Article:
It’s not getting any easier for farmers to borrow funds for ongoing operations, let alone ag equipment. Farm lenders are taking a much closer look at crop producers’ loan status as concerns about repayment are starting to grow. “The continued ‘margin squeeze’ faced by crop producers across the Midwest has led to a drastic reduction in working capital buffers,” Todd Kuethe of the Dept. of Agricultural and Consumer Economics at the University of Illinois told those attending the Illinois Farm Economics Summit.
He noted that presently ag credit market data is giving off only “modest signals of increasing credit risk.” But with the interest rates expected to rise in the near term, loan repayment risks also rise for lenders.
“Farm loan data provided by the Federal Reserve Bank indicate that farm loan delinquencies have increased in recent quarters from recent record lows,” said Kuethe. “In addition, overall risk ratings for agricultural loans are also on the rise.”
Surveys of ag bankers in the Chicago and St. Louis districts by Federal Reserve indicate worsening credit conditions in the farm sector. “A growing share of lenders report increasing loan repayment concerns coupled with an increase in requests for loan renegotiations,” he said.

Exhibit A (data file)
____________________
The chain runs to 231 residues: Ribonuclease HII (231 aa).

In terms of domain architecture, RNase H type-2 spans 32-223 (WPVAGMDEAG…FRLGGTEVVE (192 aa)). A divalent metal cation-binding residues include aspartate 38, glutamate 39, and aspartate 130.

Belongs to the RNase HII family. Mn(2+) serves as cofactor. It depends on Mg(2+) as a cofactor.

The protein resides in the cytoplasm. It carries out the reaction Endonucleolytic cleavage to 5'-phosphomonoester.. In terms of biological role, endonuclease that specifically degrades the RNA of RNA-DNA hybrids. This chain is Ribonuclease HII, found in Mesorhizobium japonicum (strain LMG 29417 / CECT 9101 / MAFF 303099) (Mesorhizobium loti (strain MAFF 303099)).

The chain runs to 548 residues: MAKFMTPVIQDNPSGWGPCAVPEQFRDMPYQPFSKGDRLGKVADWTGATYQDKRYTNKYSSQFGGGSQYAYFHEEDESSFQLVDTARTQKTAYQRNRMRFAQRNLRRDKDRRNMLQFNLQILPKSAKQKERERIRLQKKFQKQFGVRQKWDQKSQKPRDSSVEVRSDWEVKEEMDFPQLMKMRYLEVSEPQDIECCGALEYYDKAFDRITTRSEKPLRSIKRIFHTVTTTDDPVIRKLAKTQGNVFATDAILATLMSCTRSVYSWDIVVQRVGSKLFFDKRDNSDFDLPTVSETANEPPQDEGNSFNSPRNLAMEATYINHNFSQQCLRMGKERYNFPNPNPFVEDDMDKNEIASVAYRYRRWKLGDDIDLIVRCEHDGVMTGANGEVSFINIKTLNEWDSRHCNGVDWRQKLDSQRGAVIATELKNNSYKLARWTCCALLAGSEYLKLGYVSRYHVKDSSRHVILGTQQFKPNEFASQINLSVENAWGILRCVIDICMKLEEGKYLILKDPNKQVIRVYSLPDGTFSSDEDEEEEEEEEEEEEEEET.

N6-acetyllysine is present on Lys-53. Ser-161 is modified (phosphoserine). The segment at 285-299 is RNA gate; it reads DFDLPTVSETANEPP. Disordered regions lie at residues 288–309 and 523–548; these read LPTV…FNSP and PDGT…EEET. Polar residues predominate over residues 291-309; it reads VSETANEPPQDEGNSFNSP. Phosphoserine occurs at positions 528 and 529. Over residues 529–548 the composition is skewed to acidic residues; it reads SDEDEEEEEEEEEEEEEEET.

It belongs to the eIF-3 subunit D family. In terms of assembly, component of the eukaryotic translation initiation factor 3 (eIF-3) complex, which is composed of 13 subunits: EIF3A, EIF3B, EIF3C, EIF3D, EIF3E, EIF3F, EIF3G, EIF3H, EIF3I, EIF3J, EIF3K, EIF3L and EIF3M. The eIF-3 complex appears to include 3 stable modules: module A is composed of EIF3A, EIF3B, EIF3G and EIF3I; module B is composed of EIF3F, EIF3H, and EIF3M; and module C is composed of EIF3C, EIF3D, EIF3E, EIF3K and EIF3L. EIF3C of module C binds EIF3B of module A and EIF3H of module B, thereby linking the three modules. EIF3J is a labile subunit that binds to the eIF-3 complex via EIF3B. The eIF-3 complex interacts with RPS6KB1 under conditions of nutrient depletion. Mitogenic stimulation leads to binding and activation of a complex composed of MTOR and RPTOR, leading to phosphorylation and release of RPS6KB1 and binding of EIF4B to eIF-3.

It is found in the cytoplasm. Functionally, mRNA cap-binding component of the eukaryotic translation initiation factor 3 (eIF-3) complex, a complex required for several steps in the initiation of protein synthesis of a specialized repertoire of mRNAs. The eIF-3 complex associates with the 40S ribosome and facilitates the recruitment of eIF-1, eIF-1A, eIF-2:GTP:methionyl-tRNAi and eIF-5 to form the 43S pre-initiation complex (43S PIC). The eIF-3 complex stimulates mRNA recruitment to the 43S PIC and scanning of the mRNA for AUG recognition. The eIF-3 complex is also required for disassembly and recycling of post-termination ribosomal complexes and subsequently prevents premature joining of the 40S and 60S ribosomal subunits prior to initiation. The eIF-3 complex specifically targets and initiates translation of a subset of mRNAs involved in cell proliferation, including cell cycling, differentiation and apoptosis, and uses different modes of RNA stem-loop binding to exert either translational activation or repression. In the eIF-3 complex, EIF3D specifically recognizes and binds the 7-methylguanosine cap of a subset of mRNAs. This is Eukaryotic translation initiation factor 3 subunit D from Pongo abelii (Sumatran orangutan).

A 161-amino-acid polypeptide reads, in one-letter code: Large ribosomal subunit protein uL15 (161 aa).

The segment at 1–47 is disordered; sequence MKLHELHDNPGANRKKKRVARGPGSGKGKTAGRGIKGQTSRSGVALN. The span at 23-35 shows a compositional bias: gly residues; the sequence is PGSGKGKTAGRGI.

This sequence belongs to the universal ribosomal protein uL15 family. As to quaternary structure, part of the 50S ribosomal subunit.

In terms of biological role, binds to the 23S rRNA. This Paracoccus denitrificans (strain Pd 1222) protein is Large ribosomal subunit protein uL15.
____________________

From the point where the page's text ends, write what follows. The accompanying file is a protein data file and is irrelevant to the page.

These factors along with rising demand for operating loans and a modest increase in the cost of borrowing are putting lenders in a position to reject loan applications.
According to the 2016 Farm Financial Health Survey conducted by the University of Nebraska-Lincoln's Department of Agricultural Economics, more than 77% of Nebraska producers are concerned that they may not be able to obtain operating capital in 2017.
"Demand is on the rise for operating loans, which is leading to some difficult conversations between producers and their bankers," said Jessica Groskopf, assistant extension educator with Nebraska Extension.
Dealers are also noticing the increasing concerns of ag lenders. Comments to Ag Equipment Intelligence’s monthly Dealer Sentiments & Business Conditions survey have included: “Banks are scared to death” … “With such low corn, soybeans and now cattle prices, we knew sales would be down. Bankers are routinely saying ‘no’ [to equipment purchases].”